When my daughter was young we encouraged to her to try a variety of foods. Some she would try and like. Others she wasn’t so sure about. My mother-in-law once told my daughter that one should try new foods twice. The first time is just to see what it tastes like. The second time is to decide if you like it.
I found the idea of trying something twice before deciding about it particularly insightful. Before we try something we may have preconceived notions of what it will be like. We may be quite surprised by a new experience. In the moment of surprise we’re not ready to make an informed decision. We may find that the experience isn’t what we were expecting. We should take some time to truly be in the experience. The more we contemplate the experience, the better we can understand how it is different from what we expected, and whether or not it is a good experience.
I have certainly had a number of new experiences in practicing yoga. I’ve seen poses that look easy, only to get into them and find they’re not so easy after all. There’s a lot of work going on in the body to just hold still in any yoga pose. I also recall seeing a teacher introduce a new pose and thinking to myself “yeah, that’s not going to happen. You want my limbs to go every which way, and balance?!”. But as the instructions flowed from the teacher, I moved into the pose and heard the most important actions to develop in order to maintain the pose.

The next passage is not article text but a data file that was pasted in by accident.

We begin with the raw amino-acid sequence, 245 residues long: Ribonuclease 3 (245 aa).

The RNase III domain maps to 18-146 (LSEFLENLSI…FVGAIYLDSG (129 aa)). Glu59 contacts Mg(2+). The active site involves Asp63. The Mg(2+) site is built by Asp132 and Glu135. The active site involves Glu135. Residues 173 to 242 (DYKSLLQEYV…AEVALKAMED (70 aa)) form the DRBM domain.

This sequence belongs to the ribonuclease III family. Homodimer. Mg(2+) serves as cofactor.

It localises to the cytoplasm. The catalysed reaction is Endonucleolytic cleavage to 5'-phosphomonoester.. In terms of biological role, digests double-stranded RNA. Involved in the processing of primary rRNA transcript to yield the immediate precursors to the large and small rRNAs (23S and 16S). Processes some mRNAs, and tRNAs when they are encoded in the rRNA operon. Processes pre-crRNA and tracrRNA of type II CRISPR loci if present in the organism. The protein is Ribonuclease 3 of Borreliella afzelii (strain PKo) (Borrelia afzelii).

It was not long after I started taking yoga classes that my mother-in-law’s adage came back to me. I learn a great deal by doing, and repeating. I am happy when a teacher repeats a relatively new pose a week or two after it was first introduced. Then I am past my preconceptions and can more fully experience the pose on the second attempt. I do try new poses in my home practice. But it is different when a teacher reviews a pose. I find that I am so caught up thinking about a new pose that I don’t seem to hear, or at least remember all the important instructions.
There are poses that I tried several times and decided that I didn’t like for whatever reason. In the past I would practice those poses less often. I might have even groaned internally when a teacher announced one of them. I’ve mentioned before that teachers don’t have a choice in the syllabus of poses they are required to understand and teach. I found out something as I practiced for my assessments. Poses that used to be hard or feel out of kilter didn’t feel the same as before. As I increased my frequency and length of practice. I had two insights about my poses. The first insight was that when a pose felt wrong I probably didn’t have good alignment. Alignment is an integral part of the Iyengar method of yoga. As I worked to improve my alignment it felt better to be in the pose.
The second insight I uncovered was that improving the introductory poses helps with the more challenging poses later. In my first four years of yoga I was never able to get my heels to the floor in downward dog. As I increased my time in this pose and Uttanasana (feet together forward bend) I developed more length in my hamstrings. When I started practicing the revolved versions of the standing poses (triangle, side angle, and half moon) I found that those now came easier. I no longer disliked them. I hadn’t realized that hamstring length affected so many other poses.
When you try new poses give them a couple of chances before you decide to practice them less often than others. When you notice that the poses you do practice have gotten better, go back and give the harder ones another try. They may just make a different impression on you.